May 29, 2020

Monitoring the Liquidity Profile of Mutual Funds

Sirio Aramonte1, Chiara Scotti2, and Ilknur Zer3

This note was updated on July 10, 2020 to extend the analysis through the COVID-19 outbreak.

Policymakers and academics have been particularly attuned to the issues of liquidity transformation and first mover advantage at open-end mutual funds.4 Open-end mutual funds engage in liquidity transformation because they promise one-day redemptions on their assets, even when the invested assets have low or uncertain liquidity. If mutual fund investors expect large outflows, they may have an incentive to redeem quickly—in order to benefit from the so-called first mover advantage—because liquid assets may be depleted if they wait too long. During a stress event, these features might raise potential financial stability concerns in that funds, because managers might sell liquid assets first, worsening the liquidity profile, further impairing performance, putting downward pressure on prices, and potentially leading to more fund outflows.

Against this backdrop, monitoring the liquidity profiles of mutual funds—the balance of liquid and illiquid assets held by funds—is particularly important. While stress events unfold quickly, mutual funds portfolio holdings are released with a delay, causing challenges to such monitoring. In this note, we summarize and validate a methodology to monitor funds' liquidity at a higher frequency than possible with regulatory data, focusing on significant market events occurred over the past 15 years.5 We study the changes in the liquidity profile of high-yield and bank-loan mutual funds at the onset of the COVID-19 pandemic. We find signs of deterioration in the liquidity profile of high-yield bond and bank loan funds following the historic episodes we analyzed as well as during the COVID-19 pandemic.

How do we estimate a fund's liquidity profile?
Building on the asset-pricing literature, we measure the liquidity profile of a fund using the sensitivity—which we call $$\beta$$ — of its daily portfolio returns to an aggregate liquidity factor.6 Changes in the sensitivity of mutual funds to aggregate market liquidity proxy for changes in the liquidity profile of mutual funds. In particular, we interpret an increase in this sensitivity following some relevant events as a deterioration in the fund's liquidity profile.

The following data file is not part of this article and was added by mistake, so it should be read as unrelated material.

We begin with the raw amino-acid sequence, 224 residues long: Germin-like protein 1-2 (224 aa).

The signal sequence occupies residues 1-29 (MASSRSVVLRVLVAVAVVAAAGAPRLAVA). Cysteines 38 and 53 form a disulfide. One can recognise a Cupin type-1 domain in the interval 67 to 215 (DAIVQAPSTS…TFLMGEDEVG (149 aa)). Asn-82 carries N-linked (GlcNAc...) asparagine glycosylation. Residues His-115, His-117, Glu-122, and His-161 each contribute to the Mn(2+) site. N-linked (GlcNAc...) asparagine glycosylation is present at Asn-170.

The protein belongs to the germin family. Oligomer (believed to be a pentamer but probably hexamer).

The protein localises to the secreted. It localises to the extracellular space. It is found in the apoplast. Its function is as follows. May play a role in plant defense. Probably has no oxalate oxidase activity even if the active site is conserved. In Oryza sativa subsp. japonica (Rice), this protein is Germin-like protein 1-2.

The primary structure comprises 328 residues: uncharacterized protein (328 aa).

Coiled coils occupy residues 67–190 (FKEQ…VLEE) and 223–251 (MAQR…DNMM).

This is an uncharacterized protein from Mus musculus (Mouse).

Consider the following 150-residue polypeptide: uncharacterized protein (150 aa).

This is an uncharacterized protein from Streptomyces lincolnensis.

The rationale behind our approach is that funds with a higher $$\beta$$ are more sensitive to liquidity risk. As illustrated in Figure 1, a nonzero change in such a $$\beta$$ —which we call $$\beta_{\Delta}$$ —implies a change in the slope of the relation between a fund return and the market liquidity factor. Importantly, the fund-specific slope can change even if aggregate liquidity conditions remain the same (moving from the blue circle to the red triangle). At the same time, changes in aggregate liquidity conditions do not necessarily imply a change in the fund's liquidity profile (remaining on the same line but moving from the solid blue circle to the hollow blue circles). What we capture with $$\beta_{\Delta}$$ is a change in the slope, indicating a shift in the sensitivity of fund returns to market liquidity.

Figure 1. The Relation between Expected Returns and Liquidity
Figure 1. The Relation between Expected Returns and Liquidity. See accessible link for data.


The figure illustrates the relation between fund expected returns (y-axis) and changes in the liquidity factor (x-axis). If the sensitivity of the fund to aggregate market liquidity remains the same after a macroeconomic announcement, changes in aggregate market liquidity only imply movements along the blue solid line, from the solid marker to the hollow ones. The red dashed line is an example of the relation between fund expected returns and market liquidity after a shift in the sensitivity to market liquidity occurs. Moving from the blue solid circle to the red hollow triangle represents a change in the liquidity profile with constant underlying market liquidity.

Accessible version

We study the change in $$\beta$$ around two types of announcements. First, we focus on scheduled macroeconomic releases and select a set of important real-activity announcements that surprised market participants.7 Second, we consider the announcement of significant market events, namely Bill Gross's departure from PIMCO, Third Avenue Focused Credit Fund's suspension of redemptions, and the effect of Lehman Brothers' collapse on Neuberger Berman. We compare changes in the liquidity-factor loading $$\beta$$, between the four weeks before and the four weeks after these announcements—$$\beta_{\Delta}$$.

Empirical analysis
We validate our methodology focusing on U.S. equity, government bond, and investment grade and high-yield corporate bond funds for the period 2004 to 2016.